Interactions of the parietal cortex during cognition and sleep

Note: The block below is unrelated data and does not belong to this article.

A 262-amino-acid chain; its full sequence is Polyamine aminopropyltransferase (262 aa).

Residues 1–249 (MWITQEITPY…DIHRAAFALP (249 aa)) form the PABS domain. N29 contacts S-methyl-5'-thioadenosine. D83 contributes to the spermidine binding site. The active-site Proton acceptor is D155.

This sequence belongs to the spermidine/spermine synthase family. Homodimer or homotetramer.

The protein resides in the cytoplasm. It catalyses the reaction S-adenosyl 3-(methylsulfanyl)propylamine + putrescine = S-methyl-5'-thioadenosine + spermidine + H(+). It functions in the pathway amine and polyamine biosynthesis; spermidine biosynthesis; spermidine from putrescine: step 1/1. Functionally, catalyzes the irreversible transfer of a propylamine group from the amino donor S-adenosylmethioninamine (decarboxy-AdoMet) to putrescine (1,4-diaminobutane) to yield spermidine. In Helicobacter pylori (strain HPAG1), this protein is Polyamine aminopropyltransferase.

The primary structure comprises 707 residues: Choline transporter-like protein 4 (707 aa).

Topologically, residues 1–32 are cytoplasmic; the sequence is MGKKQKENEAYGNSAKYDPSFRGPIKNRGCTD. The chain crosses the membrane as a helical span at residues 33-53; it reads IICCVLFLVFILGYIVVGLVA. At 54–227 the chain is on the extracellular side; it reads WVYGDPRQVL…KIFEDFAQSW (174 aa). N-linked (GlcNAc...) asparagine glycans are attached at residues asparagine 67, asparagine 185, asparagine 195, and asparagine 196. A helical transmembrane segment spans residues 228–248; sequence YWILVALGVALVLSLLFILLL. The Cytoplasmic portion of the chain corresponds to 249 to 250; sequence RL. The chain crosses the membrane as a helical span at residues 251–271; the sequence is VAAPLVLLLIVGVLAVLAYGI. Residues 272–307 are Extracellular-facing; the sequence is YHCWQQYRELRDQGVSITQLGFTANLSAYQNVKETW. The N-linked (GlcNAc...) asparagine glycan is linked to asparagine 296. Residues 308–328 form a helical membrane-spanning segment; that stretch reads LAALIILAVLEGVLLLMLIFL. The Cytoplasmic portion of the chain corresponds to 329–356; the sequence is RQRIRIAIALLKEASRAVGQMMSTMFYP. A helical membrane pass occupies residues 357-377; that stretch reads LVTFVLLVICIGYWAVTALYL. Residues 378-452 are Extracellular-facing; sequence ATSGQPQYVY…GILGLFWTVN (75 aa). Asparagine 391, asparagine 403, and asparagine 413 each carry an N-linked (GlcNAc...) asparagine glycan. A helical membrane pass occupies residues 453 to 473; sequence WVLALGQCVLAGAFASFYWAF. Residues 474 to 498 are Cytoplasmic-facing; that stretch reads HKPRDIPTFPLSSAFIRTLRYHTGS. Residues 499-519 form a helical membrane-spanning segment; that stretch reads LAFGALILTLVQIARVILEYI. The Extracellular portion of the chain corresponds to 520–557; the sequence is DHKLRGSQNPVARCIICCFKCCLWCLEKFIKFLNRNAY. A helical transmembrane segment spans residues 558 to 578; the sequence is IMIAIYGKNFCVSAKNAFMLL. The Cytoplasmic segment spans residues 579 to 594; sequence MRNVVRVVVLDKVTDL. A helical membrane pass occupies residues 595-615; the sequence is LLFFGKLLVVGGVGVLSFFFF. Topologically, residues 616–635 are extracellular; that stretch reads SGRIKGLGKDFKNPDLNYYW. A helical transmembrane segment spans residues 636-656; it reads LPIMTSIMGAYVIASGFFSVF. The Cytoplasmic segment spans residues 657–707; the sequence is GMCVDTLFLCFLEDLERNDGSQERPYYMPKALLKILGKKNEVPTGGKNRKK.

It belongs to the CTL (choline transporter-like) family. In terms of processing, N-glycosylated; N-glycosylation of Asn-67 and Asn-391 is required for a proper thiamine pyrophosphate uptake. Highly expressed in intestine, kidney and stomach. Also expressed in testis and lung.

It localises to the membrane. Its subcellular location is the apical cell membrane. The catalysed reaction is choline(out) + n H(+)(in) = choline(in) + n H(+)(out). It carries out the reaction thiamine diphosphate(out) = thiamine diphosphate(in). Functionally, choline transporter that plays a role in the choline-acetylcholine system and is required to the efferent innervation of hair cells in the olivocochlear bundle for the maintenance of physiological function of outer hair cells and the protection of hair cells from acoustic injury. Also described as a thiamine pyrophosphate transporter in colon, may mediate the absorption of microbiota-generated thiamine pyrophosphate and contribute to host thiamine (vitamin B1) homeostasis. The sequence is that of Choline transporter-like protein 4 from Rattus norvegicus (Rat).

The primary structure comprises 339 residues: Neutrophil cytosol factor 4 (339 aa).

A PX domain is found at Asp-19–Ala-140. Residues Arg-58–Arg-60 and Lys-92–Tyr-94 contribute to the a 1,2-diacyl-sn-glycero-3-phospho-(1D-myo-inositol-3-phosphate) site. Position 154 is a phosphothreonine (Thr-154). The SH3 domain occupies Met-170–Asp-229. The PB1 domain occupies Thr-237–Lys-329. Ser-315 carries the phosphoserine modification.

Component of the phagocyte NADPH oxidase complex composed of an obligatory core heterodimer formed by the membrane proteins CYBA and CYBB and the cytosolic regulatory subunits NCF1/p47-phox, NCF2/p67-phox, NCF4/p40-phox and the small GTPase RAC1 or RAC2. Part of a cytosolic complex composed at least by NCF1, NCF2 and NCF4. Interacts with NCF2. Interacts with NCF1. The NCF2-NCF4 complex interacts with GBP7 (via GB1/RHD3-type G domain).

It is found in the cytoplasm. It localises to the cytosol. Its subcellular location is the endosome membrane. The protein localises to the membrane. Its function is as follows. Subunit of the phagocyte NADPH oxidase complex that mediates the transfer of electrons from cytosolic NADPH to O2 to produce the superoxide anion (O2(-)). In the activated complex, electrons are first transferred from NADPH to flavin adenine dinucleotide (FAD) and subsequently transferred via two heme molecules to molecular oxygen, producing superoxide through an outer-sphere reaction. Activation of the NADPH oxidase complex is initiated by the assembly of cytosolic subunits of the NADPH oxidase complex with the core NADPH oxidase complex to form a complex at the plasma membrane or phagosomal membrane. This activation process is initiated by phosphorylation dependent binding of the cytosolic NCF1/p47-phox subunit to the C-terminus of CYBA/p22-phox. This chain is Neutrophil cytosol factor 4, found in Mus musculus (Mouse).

Lead Research Organisation: University of Bristol
Department Name: Physiology and Pharmacology